The Credit Card Accountability, Responsibility and Disclosure Act (CARD) of 2009 was triggered by the financial crisis and designed to protect subprime borrowers by forcing lenders to provide more transparency and more reasonable, fairer rates and fees to borrowers. This has proven a costly burden for US lenders as they retool to adjust for narrower margins and a new outlook on customer retention and loyalty. While at the SAS Global Forum Executive Conference, Rex Pruitt, Manager, Profitability & Risk, MIS Analytics at PREMIER Bankcard, explained how analytics helped PREMIER find its profitable customer and price point.
According to Pruitt, when marketing in the subprime space, (consumers with credit scores typically of 660 and lower), lenders have to be able to position themselves to cover the losses – usually about 35 percent in the first year. Subprime lenders have traditionally relied on fees and rate increases for profitability.
Those fees are now largely restricted in the US by the new regulations:
“Prohibits Exorbitant and Unnecessary Fees
- Prohibits issuers from charging a fee to pay a credit card debt, whether by mail, telephone, or electronic transfer, except for live services to make expedited payments;
- Prohibits issuers from charging over-limit fees unless the cardholder elects to allow the issuer to complete over-limit transactions, and also limits over-limit fees on electing cardholders;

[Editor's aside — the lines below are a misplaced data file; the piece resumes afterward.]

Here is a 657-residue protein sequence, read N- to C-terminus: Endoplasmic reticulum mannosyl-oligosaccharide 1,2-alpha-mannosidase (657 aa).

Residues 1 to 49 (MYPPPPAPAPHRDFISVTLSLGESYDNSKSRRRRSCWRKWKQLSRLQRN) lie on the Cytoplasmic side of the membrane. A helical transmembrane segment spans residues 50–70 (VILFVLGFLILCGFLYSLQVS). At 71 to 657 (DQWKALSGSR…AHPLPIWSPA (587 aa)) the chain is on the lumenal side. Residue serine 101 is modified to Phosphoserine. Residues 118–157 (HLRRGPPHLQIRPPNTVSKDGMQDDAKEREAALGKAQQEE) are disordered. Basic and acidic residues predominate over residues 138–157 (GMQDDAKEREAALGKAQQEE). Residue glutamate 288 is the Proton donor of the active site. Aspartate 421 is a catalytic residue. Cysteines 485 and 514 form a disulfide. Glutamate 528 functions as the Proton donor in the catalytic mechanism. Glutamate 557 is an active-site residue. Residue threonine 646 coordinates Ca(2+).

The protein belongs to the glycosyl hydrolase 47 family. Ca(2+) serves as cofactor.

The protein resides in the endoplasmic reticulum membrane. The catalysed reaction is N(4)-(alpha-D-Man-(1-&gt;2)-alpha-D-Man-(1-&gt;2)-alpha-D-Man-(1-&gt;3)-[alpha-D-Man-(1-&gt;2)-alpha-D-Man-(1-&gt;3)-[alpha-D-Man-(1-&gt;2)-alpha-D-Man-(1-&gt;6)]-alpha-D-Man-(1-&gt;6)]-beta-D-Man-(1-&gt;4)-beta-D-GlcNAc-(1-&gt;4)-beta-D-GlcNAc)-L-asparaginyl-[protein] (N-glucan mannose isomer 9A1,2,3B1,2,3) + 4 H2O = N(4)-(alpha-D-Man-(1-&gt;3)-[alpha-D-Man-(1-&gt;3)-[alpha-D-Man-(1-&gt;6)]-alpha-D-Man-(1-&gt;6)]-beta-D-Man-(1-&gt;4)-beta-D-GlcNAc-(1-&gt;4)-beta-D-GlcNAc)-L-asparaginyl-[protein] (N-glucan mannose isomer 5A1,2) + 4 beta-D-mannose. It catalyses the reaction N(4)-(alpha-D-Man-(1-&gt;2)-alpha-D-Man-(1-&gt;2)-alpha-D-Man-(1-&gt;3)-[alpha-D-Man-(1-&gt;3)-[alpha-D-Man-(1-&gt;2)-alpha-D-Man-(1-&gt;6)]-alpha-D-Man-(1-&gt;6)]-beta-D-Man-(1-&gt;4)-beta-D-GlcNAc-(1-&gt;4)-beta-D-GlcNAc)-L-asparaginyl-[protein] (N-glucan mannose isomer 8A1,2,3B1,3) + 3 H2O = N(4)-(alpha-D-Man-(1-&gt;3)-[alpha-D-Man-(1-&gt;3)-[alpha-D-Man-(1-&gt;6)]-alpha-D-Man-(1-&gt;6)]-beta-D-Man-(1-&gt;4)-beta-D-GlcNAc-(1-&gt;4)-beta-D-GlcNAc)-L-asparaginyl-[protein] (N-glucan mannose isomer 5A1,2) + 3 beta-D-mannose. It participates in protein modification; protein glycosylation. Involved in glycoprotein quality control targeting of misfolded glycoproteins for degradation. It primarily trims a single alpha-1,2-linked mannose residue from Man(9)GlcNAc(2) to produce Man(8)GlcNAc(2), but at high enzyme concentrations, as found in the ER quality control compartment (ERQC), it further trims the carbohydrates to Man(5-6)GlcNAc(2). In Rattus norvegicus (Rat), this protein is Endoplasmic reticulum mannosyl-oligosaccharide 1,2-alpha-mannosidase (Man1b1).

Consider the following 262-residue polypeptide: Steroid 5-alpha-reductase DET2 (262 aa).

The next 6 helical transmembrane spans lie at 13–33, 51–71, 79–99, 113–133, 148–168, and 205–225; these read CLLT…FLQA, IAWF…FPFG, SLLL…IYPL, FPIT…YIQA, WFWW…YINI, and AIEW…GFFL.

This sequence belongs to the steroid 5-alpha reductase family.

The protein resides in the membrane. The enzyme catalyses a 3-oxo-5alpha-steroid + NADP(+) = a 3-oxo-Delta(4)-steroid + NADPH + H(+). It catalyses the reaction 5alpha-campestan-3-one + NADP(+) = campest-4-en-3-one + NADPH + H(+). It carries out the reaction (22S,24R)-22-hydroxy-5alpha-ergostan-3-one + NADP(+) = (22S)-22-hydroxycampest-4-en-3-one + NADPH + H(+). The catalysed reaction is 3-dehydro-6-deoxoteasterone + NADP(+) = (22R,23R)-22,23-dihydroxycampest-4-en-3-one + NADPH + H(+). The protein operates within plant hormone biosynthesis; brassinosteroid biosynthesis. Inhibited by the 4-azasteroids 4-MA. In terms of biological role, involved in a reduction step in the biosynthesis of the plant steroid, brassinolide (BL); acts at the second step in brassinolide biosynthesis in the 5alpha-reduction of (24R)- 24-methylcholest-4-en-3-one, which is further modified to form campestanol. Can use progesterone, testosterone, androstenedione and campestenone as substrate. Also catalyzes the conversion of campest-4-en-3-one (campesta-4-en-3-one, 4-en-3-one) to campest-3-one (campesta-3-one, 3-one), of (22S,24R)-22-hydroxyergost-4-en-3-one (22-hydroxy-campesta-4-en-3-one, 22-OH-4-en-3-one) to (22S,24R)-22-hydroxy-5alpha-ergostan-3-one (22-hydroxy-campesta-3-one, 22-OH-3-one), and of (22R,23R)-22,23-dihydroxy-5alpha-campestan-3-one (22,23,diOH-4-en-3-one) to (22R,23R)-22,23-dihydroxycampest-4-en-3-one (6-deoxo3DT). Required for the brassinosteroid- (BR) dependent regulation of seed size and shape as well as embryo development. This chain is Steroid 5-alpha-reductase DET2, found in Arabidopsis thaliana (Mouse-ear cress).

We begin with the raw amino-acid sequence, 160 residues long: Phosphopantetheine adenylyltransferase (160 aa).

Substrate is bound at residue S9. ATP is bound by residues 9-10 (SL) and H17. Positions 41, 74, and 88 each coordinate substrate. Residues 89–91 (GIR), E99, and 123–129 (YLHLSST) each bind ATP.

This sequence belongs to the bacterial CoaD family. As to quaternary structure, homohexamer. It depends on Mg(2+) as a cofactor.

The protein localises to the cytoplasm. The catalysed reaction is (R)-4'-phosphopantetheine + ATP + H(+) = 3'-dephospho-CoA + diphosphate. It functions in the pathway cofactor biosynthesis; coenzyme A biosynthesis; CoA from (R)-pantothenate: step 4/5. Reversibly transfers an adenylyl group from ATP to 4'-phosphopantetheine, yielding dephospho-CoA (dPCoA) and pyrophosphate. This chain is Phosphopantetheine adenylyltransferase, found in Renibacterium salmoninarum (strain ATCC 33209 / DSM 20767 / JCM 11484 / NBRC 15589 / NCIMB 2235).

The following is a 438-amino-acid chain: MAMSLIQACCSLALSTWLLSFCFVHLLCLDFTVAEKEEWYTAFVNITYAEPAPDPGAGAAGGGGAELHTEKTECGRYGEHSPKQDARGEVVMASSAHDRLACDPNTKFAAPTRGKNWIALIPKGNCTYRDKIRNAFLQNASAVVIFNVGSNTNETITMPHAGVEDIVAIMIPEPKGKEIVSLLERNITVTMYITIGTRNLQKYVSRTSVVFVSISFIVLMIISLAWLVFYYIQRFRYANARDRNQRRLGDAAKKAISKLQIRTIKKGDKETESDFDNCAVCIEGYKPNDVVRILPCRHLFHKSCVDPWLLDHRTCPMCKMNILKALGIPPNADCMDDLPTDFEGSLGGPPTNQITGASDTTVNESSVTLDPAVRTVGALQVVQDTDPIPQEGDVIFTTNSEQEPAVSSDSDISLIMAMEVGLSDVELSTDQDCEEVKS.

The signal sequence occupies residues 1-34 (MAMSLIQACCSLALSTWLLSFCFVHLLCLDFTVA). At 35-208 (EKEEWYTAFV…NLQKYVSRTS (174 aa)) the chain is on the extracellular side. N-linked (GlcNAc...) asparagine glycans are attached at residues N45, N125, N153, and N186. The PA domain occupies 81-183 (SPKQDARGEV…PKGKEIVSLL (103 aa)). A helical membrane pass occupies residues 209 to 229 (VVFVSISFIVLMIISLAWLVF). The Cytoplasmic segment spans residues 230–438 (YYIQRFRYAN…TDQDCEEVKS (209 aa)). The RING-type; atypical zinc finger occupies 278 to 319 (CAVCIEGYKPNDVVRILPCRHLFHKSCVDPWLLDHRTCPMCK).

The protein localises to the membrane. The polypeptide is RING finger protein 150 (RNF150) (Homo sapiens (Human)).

- Requires penalty fees to be reasonable and proportional to the omission or violation; Enhances protections against excessive fees on low-credit, high-fee credit cards.”
New rules regarding rates, fees, and limits
- Caps on high-fee cards. If your credit card company requires you to pay fees (such as an annual fee or application fee), those fees cannot total more than 25% of the initial credit limit. For example, if your initial credit limit is $500, the fees for the first year cannot be more than $125. This limit does not apply to penalty fees, such as penalties for late payments.”
(Excerpt from: http://www.federalreserve.gov/consumerinfo/wyntk_creditcardrules.htm)”
Lenders were required to be fully compliant with the terms of the Act by March, 2010. To meet those requirements, PREMIER began testing fees and rates even as regulators were still hammering out the final terms of the legislation. Additionally, PREMIER is using scoring models developed in SAS® Enterprise Miner™ and SAS Analytics to help with performance measurement and new customer acquisition activation.
Pruitt warned the audience that his presentation would only show the output of his analyses, but he said that he’d be more than happy to share any of the coding techniques behind the four systemic solutions that are helping PREMIER meet the challenges posed by the CARD Act. (His paper also includes only the output. You can find Pruitt’s contact information there if you want further information.)
“It is all systemically processed, and only one of the [analyses] cannot be systemically delivered simply by scheduling the code and running it all the way through email generation. I get one of the graphs from this on my PDA,” Pruitt said, holding his PDA aloft. “It is very integrated and can be replicated for additional processes as we move forward.”